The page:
Indie Grandpa Answers the Hard Questions About Springsteen's New Single
With news this week of Bruce Springsteen's upcoming album, Wrecking Ball, as well as a U.S. tour that will find him 'round Austin way for SXSW, we asked our resident old-days expert what he thought about the Boss' new stuff.
What do you think of the new Springsteen single, "We Take Care of Our Own"?
First of all, good morning everyone. I'm fairly upset about this. Clearly, we are long from the days of "Mansion on the Hill." After a first listen, I whispered to myself, "Calm down, lad, you've just heard the one song." The heavy producing really sent me down the rabbit hole! It was like Phil Spector's ghost shit his signature cascading wall of sound all over the track. Producer Ron Aniello, you can leave the rhythmic claps and children's choir to Guster, which you also produced. Congratulations on your success, Ron, and for the work you did on Lifehouse. Geez.
One more thing: the writing. The line, "Where's the promise from sea to shining sea" sounded more like a contagiously bad line from U2's "Miracle Drug." "Freedom has a scent /Like the top of a new born baby's head." Ugh.
Do you think the song is an "American anthem"? Should it replace the National Anthem?
I've been telling my friend Gus -- he lives out in the Puget Sound -- that performing the National Anthem is an "arcane act of American lunacy" for years. That's a direct quote from me, not Gus. Gus is too nice to say such things. Anyway, "Born to Run" is what should replace the National Anthem.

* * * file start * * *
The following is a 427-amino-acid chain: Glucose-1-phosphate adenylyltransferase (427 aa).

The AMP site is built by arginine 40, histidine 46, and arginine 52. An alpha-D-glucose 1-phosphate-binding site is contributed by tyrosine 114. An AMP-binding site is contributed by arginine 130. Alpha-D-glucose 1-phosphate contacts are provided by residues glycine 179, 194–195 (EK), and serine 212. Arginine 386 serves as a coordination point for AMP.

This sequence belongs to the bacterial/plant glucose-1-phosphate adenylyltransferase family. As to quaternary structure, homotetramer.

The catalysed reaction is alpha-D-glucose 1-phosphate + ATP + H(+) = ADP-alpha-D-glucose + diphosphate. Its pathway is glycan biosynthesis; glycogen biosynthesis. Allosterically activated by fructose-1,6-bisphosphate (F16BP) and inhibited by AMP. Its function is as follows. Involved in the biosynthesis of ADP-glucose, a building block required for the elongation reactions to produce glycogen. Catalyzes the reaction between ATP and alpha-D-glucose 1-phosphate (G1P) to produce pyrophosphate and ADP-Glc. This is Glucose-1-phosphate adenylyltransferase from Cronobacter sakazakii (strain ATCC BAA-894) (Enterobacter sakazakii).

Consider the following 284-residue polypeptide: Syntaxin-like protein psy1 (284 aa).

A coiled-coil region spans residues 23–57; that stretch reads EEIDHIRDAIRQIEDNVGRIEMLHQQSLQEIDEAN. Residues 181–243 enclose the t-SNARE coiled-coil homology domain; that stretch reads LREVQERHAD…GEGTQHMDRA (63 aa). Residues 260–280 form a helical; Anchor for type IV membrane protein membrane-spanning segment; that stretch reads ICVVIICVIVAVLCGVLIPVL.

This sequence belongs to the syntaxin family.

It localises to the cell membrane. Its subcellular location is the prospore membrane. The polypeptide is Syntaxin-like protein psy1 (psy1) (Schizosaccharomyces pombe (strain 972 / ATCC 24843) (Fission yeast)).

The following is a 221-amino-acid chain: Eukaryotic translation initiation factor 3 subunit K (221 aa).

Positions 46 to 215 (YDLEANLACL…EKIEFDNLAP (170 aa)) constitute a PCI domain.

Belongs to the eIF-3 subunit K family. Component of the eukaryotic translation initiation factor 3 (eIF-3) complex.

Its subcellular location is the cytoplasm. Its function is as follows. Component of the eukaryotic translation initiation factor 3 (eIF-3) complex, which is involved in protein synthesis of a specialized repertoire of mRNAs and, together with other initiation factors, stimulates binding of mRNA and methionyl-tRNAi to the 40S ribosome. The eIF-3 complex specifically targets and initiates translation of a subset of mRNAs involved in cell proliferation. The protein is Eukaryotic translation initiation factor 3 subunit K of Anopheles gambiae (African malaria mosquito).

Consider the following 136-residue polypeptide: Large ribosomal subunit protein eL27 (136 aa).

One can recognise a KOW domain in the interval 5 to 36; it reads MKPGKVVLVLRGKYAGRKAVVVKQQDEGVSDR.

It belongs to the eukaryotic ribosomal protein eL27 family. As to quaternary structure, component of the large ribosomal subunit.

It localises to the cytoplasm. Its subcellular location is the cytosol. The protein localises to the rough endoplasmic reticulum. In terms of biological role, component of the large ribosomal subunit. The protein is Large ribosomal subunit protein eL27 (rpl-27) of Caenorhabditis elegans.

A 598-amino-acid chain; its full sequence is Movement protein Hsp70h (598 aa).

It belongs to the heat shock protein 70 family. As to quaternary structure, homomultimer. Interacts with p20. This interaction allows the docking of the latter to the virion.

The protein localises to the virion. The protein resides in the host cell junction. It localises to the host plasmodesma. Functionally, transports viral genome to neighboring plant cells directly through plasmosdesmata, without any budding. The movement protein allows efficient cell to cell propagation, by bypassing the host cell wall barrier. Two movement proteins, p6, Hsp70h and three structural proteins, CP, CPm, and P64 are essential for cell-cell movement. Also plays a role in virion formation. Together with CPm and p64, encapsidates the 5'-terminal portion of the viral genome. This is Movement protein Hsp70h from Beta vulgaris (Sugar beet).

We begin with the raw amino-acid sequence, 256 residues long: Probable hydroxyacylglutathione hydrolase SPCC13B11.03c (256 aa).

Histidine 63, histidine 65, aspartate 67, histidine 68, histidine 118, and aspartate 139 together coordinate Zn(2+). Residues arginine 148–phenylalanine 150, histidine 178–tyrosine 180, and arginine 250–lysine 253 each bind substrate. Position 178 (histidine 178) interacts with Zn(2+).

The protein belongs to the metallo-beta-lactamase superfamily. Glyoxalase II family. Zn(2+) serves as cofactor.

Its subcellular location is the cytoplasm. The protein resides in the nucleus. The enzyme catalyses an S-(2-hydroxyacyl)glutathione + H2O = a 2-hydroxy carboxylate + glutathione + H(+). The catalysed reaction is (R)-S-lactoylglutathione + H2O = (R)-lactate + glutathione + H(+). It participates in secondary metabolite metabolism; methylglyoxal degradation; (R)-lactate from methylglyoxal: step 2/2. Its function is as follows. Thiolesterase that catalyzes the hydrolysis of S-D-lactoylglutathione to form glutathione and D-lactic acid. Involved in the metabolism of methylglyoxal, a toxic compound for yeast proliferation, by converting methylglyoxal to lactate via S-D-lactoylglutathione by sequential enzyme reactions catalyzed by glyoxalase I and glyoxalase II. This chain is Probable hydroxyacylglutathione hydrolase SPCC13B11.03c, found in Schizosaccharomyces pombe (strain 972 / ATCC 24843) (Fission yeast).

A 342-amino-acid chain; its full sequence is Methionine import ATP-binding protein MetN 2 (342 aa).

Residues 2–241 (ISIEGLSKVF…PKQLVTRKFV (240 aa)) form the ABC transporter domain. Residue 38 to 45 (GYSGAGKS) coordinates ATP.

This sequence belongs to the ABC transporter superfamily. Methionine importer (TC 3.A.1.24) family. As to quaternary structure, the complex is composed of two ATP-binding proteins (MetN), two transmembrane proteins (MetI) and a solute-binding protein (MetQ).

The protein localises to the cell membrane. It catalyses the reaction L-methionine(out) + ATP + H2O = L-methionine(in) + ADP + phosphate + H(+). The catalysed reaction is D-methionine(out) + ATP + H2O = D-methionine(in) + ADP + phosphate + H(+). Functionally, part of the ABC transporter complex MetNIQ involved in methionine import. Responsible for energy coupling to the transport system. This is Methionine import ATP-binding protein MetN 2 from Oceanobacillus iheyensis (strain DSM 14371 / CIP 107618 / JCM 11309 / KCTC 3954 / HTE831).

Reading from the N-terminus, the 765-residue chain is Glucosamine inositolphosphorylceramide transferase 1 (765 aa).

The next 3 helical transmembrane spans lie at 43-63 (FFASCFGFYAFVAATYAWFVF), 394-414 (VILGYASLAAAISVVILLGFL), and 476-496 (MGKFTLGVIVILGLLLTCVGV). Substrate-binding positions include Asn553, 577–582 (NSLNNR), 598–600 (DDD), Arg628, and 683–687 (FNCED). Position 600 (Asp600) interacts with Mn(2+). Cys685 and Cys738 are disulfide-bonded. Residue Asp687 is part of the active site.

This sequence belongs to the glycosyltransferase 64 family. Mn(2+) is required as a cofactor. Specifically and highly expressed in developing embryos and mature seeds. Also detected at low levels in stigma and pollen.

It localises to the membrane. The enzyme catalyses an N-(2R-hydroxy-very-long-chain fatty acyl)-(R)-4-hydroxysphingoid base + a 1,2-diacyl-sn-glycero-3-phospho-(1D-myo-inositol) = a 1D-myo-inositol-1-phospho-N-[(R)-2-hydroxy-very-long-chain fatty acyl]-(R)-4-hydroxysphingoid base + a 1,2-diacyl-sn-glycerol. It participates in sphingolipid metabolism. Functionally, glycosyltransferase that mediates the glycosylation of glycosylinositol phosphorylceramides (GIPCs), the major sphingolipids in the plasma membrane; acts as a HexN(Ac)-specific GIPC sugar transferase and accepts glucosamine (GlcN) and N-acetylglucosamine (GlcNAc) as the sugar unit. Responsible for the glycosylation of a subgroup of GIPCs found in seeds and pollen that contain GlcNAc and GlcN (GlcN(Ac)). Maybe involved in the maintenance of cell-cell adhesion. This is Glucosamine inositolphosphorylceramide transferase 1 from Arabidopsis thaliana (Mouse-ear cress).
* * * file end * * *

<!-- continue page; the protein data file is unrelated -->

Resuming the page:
Do you think he should have stopped making albums after Nebraska?
God help me, yes. I'll make a one-time exception for "Streets of Philadelphia," due to the fact I own the pea coat he wore in that music video.
Is he still a "working-class hero"?
The real working-class heroes are the garbage men. They're the ones who deal in the tuck and muck of the people on this planet. I salute them, and I'm sure the Boss did too back in his early days. This new brand of Bruce Springsteen rage songs? No, I'm not a fan.
Personally, I'll take the deafening optimism of "Into the Fire," off the post-9/11 album The Rising, which I thought was merely OK. Still, it would be shameful to not mention the epic anthem to New York, love and work that is "Jungleland." That song alone cancels out many transgressions.
Who should he collaborate with for street cred?
I meandered over to Pitchfork a few evenings ago and heard this particularly fascinating band called "Akron/Family" (not sure if this an homage to some sort of math equation). They were good. Anyway, if I had my way, he'd collaborate with 1973 Elton John. You know, Tumbleweed Connection Elton John. Other than that, there's no one.